Clearly this concentration of material, the avoidance of repetition and rhetoric, has made the task of composing much harder, and accounts for why composers nowadays write less music, on average, than in the past. More annoyingly, many (non-minimal) composers today simply invent new forms of padding that take a while to spot. These days, to my ears, they exist in two principal forms: hectic surface motion and ectoplasm — extra slow sounds that join seamlessly such as drones. These textures are not by definition always padding, but they lend themselves well to pointless extension, and are in danger of becoming clichés. (It always has been possible to write music that is poor by its own criteria of excellence and gain some admiration for the result.)

As a composer, it is always worth asking, ‘Is this material, or the extension of this material, necessary to the piece?’ This is to question the musical purpose of the material. Another redundancy-related question operates at the micro time level: ‘Is something else right here doing the same job?’ This is the question of doubling. It may be reinforcing or hammering home rhythmic points by several players, or it may be the over-obvious screwing up of tension in several parameters at once — making for example film music often so hollow or irritating. As with repetition, in popular forms all this is more or less part of the definition of music.

The word redundancy as used so far is imported from information theory, a branch of knowledge that is dated to 1948 and which informs the analysis of languages and other complex systems involving transfer of information — vital to the effective understanding of genetics and also to the mechanics of mobile phone systems. Interestingly, it is understood in those fields that data loss at the receiving end is anticipated, leading to some necessary repetition and extra help like rhetorical pointers: precisely the things that good classical music did well and which were excised by modernism. Here, only excessive repetition or irrelevant data is called ‘redundant’.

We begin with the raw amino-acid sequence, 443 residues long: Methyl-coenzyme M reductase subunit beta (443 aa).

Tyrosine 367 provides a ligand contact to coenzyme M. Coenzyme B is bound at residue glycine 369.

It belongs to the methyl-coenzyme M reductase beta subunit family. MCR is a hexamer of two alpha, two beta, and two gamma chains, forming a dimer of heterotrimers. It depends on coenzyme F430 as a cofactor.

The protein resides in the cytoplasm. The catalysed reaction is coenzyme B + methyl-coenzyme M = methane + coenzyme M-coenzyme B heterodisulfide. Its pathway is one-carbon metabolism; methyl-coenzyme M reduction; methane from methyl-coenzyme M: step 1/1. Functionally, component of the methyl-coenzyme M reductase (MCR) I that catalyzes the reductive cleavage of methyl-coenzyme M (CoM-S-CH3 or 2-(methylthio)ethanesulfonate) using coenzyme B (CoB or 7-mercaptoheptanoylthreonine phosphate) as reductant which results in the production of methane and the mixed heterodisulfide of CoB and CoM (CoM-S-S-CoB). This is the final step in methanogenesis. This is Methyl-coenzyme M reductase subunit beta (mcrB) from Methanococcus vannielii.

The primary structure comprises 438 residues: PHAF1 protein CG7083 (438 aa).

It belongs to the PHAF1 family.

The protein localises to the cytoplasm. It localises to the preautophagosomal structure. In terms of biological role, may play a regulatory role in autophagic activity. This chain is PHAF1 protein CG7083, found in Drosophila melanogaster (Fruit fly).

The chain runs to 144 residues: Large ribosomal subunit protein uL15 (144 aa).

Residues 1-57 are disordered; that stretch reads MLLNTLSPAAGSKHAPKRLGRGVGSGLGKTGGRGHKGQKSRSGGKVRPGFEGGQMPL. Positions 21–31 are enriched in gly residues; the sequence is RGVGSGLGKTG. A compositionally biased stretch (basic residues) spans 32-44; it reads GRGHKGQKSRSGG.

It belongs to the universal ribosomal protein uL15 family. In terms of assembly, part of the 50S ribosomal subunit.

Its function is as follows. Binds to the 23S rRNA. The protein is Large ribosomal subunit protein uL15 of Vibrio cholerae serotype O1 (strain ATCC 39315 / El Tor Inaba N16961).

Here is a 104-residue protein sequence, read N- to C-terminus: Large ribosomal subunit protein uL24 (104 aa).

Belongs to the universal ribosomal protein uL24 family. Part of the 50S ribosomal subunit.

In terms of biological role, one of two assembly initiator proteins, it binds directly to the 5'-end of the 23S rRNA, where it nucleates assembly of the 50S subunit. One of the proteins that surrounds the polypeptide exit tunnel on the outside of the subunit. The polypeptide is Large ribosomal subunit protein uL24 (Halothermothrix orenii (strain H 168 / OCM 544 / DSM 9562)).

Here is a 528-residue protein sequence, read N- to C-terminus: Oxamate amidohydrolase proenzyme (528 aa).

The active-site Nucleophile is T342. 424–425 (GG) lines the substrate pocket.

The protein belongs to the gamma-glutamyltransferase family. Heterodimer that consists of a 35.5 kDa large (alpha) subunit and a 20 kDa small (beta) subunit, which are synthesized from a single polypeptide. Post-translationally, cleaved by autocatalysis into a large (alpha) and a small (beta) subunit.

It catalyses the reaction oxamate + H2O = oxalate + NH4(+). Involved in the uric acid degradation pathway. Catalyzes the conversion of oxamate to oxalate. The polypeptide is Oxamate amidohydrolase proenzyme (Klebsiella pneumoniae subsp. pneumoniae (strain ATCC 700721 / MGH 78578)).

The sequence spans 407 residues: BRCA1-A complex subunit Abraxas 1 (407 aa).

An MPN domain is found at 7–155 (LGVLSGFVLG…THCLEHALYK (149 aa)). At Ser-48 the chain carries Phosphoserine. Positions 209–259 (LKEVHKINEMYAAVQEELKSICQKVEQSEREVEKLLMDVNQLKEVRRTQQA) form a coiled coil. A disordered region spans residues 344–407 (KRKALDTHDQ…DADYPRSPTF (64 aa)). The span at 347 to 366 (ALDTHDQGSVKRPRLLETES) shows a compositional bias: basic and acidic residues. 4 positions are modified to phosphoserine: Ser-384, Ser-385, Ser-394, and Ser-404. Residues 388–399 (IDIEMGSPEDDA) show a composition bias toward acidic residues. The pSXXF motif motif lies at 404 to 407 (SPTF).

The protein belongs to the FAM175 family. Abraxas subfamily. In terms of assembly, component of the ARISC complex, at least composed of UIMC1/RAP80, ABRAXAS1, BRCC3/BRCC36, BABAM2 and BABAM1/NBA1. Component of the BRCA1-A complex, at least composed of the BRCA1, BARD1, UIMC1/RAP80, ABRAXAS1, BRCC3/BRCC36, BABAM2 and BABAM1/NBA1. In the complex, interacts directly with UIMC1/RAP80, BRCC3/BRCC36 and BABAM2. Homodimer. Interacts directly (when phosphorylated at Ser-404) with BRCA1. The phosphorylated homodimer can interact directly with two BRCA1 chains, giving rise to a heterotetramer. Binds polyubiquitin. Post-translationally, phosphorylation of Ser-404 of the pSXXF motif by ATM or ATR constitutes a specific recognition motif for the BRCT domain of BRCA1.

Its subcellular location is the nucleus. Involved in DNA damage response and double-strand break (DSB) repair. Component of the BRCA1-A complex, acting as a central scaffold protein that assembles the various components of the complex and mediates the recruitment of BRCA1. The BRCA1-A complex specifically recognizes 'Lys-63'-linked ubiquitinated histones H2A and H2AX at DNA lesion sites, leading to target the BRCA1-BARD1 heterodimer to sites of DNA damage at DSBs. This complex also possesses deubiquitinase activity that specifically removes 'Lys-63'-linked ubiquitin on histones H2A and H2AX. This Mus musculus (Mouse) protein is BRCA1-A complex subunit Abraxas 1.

While the peaks of modernism in music (which are fifty years past us now) went against local and formal symmetry because it involves structural repetition — and because it led to avoidance of perceptible pulse and a messy level of complexity and layering — the modernists also spoke about information theory, and tried to adapt their practice to account for self-acknowledged difficulties being put before the listener, without necessarily abandoning their sense of progress achieved. They found that information theory could also illuminate an objective difference in quality between popular music and other forms.

By the time you come to the generation after Boulez and Stockhausen, a huge move away from layered complexity became evident, so that composers as diverse as Lachenmann, Andriessen, Volans and Barry all simplified art music while remaining true to the abiding qualities of avoiding both redundancy and over-reliance on symmetry. There are two even more recent generations, and many of these are striving to re-absorb repetition and rhetoric to do new, interesting, and often grotesque things with them. It is a slow, hard process and one that still defines the path of the cultural stream.

Published on 30 November 2011

John McLachlan is a composer and member of Aosdána.